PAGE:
Appeal from the Circuit Court of McHenry County, Nineteenth
Judicial Circuit; the Hon. CHARLES S. PARKER, Judge, presiding.
MR. PRESIDING JUSTICE ABRAHAMSON DELIVERED THE OPINION OF THE COURT.
This is an appeal from the Circuit Court of McHenry County. The action was one for personal injuries and the jury returned verdicts in the amount of $15,000 each in favor of appellee, John Vlahos, and his wife, Linda Vlahos. The appeal is from the refusal of the trial court to direct a verdict in favor of the appellants, Judith Sell, Traci Sell and Linda Seibel, and for failure to set aside the verdicts entered against them or to grant them a new trial.
On the morning of February 7, 1965, Judith Sell, accompanied by her daughter, Traci, and her sister, Linda Seibel, was driving north on Route 47 on the outskirts of Woodstock, Illinois, at approximately 10 o'clock in the morning. The weather was extremely foggy. John Vlahos and his wife, Linda, were traveling west on Bypass 14 approaching the point where it intersects with Route 47 on their way to Wisconsin. There are eight stop and go lights protecting this intersection. Each of the highways are two lanes in width until the approach to the intersection, where they widen to four lanes each. The collision occurred in the northeast quadrant of the intersection. The front end of the Sell car had struck the left side of the Vlahos car head-on. After the impact the Vlahos car veered off northwest, coming to rest some 206 feet from the point of impact. The Sell car traveled 96 feet from the point of impact. The roadways were both wet. John Vlahos testified that as he approached the intersection it was very foggy and that he could see approximately 300 feet ahead.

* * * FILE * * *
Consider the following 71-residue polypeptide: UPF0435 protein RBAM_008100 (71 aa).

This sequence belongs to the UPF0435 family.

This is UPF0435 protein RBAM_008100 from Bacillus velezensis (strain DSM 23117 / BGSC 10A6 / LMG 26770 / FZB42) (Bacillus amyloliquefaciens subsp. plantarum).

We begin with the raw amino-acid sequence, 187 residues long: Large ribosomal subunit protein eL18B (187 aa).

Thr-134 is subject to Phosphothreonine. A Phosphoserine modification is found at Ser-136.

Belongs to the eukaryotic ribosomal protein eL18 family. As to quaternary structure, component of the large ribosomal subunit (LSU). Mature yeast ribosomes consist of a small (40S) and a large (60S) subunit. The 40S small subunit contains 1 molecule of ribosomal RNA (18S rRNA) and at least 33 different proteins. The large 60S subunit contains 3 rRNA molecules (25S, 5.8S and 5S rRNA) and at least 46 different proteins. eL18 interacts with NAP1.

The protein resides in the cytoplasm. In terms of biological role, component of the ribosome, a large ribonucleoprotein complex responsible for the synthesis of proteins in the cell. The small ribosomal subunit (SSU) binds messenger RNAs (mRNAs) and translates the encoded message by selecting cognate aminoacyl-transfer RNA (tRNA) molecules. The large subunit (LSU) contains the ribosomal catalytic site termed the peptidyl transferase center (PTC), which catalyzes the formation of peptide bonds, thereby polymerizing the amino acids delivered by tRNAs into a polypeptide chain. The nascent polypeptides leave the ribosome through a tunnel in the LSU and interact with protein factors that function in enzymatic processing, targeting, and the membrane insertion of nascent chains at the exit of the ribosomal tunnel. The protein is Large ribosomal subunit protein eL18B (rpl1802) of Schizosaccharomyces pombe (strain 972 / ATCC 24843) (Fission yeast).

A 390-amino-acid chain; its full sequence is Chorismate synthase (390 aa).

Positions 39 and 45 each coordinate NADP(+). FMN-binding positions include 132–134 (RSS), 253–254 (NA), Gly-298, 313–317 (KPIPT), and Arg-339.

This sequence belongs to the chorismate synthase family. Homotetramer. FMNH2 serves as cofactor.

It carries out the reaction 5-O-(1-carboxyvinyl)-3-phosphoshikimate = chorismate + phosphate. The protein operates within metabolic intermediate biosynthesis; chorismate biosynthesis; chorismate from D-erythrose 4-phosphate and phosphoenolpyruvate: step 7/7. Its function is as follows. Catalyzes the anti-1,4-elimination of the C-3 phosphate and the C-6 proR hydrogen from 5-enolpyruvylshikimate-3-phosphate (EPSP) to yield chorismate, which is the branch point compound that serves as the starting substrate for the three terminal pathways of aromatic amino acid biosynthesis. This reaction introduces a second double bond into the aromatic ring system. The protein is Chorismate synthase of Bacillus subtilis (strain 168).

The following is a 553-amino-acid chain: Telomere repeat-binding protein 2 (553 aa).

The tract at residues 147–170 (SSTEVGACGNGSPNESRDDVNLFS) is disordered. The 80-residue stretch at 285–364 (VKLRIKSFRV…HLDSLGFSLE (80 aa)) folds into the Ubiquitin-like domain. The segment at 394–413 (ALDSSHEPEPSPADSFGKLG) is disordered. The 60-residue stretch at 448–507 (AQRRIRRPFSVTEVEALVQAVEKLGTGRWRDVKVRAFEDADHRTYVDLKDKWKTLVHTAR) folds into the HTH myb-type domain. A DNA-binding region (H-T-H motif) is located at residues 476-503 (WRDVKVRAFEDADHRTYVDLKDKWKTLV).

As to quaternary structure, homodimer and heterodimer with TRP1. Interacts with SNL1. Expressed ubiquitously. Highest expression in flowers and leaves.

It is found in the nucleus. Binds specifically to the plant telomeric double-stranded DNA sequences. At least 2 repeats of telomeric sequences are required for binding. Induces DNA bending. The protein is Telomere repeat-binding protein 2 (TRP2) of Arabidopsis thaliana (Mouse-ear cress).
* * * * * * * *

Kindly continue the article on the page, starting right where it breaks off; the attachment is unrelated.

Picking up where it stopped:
Both parties testified that they entered the intersection on the green light. Both parties claimed they were going at a relatively low rate of speed. On the day after the accident, John Vlahos, while under heavy sedation in the hospital, made a statement to a police officer which in some respects varied from his testimony at the trial. On the day of the accident, Judith Sell made a statement to a police officer which was inconsistent with her testimony at the trial. She was also in some measure impeached on certain aspects of her testimony at the trial by statements she made during discovery depositions.